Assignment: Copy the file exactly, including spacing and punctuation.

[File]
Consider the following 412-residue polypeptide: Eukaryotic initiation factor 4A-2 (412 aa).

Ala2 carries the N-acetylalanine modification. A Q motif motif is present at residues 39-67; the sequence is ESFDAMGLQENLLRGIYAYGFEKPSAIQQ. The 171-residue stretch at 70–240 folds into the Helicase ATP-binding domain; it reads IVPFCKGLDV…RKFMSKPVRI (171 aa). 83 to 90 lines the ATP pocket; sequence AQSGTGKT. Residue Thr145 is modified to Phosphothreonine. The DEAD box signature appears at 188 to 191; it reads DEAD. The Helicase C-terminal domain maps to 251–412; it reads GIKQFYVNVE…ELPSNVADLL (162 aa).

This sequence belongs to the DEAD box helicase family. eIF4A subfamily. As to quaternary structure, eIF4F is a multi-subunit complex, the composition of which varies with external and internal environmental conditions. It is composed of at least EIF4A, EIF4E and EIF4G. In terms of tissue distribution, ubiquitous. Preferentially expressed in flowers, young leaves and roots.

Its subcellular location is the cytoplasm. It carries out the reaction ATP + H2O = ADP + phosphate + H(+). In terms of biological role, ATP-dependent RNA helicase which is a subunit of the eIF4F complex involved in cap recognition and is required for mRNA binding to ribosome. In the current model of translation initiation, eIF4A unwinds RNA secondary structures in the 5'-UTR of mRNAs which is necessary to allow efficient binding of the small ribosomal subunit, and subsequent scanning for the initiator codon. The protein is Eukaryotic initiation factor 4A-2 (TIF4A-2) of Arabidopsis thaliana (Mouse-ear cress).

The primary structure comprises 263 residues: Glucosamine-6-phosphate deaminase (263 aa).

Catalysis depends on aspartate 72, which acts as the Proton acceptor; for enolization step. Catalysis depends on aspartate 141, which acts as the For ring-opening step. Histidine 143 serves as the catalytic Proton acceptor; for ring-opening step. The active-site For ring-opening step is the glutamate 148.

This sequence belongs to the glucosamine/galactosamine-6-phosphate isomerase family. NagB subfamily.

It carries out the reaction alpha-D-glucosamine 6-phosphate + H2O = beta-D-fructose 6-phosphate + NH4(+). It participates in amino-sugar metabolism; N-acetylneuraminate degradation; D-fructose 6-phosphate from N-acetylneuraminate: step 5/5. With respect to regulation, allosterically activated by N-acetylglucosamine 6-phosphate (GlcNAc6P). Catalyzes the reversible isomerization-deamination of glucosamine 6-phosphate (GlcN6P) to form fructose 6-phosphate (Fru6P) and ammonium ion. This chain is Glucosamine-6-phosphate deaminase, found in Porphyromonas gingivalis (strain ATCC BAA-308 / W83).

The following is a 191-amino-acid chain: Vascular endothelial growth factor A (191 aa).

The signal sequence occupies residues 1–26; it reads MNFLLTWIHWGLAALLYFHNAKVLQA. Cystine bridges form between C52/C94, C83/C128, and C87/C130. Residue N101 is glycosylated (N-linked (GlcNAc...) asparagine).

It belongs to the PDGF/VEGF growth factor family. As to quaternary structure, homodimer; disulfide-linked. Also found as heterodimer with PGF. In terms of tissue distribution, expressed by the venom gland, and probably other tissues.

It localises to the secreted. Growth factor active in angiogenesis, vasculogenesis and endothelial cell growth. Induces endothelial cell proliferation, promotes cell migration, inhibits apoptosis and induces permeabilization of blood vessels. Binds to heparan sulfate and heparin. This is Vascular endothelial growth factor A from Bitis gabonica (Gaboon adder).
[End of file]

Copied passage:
Consider the following 412-residue polypeptide: Eukaryotic initiation factor 4A-2 (412 aa).

Ala2 carries the N-acetylalanine modification. A Q motif motif is present at residues 39-67; the sequence is ESFDAMGLQENLLRGIYAYGFEKPSAIQQ. The 171-residue stretch at 70–240 folds into the Helicase ATP-binding domain; it reads IVPFCKGLDV…RKFMSKPVRI (171 aa). 83 to 90 lines the ATP pocket; sequence AQSGTGKT. Residue Thr145 is modified to Phosphothreonine. The DEAD box signature appears at 188 to 191; it reads DEAD. The Helicase C-terminal domain maps to 251–412; it reads GIKQFYVNVE…ELPSNVADLL (162 aa).

This sequence belongs to the DEAD box helicase family. eIF4A subfamily. As to quaternary structure, eIF4F is a multi-subunit complex, the composition of which varies with external and internal environmental conditions. It is composed of at least EIF4A, EIF4E and EIF4G. In terms of tissue distribution, ubiquitous. Preferentially expressed in flowers, young leaves and roots.

Its subcellular location is the cytoplasm. It carries out the reaction ATP + H2O = ADP + phosphate + H(+). In terms of biological role, ATP-dependent RNA helicase which is a subunit of the eIF4F complex involved in cap recognition and is required for mRNA binding to ribosome. In the current model of translation initiation, eIF4A unwinds RNA secondary structures in the 5'-UTR of mRNAs which is necessary to allow efficient binding of the small ribosomal subunit, and subsequent scanning for the initiator codon. The protein is Eukaryotic initiation factor 4A-2 (TIF4A-2) of Arabidopsis thaliana (Mouse-ear cress).

The primary structure comprises 263 residues: Glucosamine-6-phosphate deaminase (263 aa).

Catalysis depends on aspartate 72, which acts as the Proton acceptor; for enolization step. Catalysis depends on aspartate 141, which acts as the For ring-opening step. Histidine 143 serves as the catalytic Proton acceptor; for ring-opening step. The active-site For ring-opening step is the glutamate 148.

This sequence belongs to the glucosamine/galactosamine-6-phosphate isomerase family. NagB subfamily.

It carries out the reaction alpha-D-glucosamine 6-phosphate + H2O = beta-D-fructose 6-phosphate + NH4(+). It participates in amino-sugar metabolism; N-acetylneuraminate degradation; D-fructose 6-phosphate from N-acetylneuraminate: step 5/5. With respect to regulation, allosterically activated by N-acetylglucosamine 6-phosphate (GlcNAc6P). Catalyzes the reversible isomerization-deamination of glucosamine 6-phosphate (GlcN6P) to form fructose 6-phosphate (Fru6P) and ammonium ion. This chain is Glucosamine-6-phosphate deaminase, found in Porphyromonas gingivalis (strain ATCC BAA-308 / W83).

The following is a 191-amino-acid chain: Vascular endothelial growth factor A (191 aa).

The signal sequence occupies residues 1–26; it reads MNFLLTWIHWGLAALLYFHNAKVLQA. Cystine bridges form between C52/C94, C83/C128, and C87/C130. Residue N101 is glycosylated (N-linked (GlcNAc...) asparagine).

It belongs to the PDGF/VEGF growth factor family. As to quaternary structure, homodimer; disulfide-linked. Also found as heterodimer with PGF. In terms of tissue distribution, expressed by the venom gland, and probably other tissues.

It localises to the secreted. Growth factor active in angiogenesis, vasculogenesis and endothelial cell growth. Induces endothelial cell proliferation, promotes cell migration, inhibits apoptosis and induces permeabilization of blood vessels. Binds to heparan sulfate and heparin. This is Vascular endothelial growth factor A from Bitis gabonica (Gaboon adder).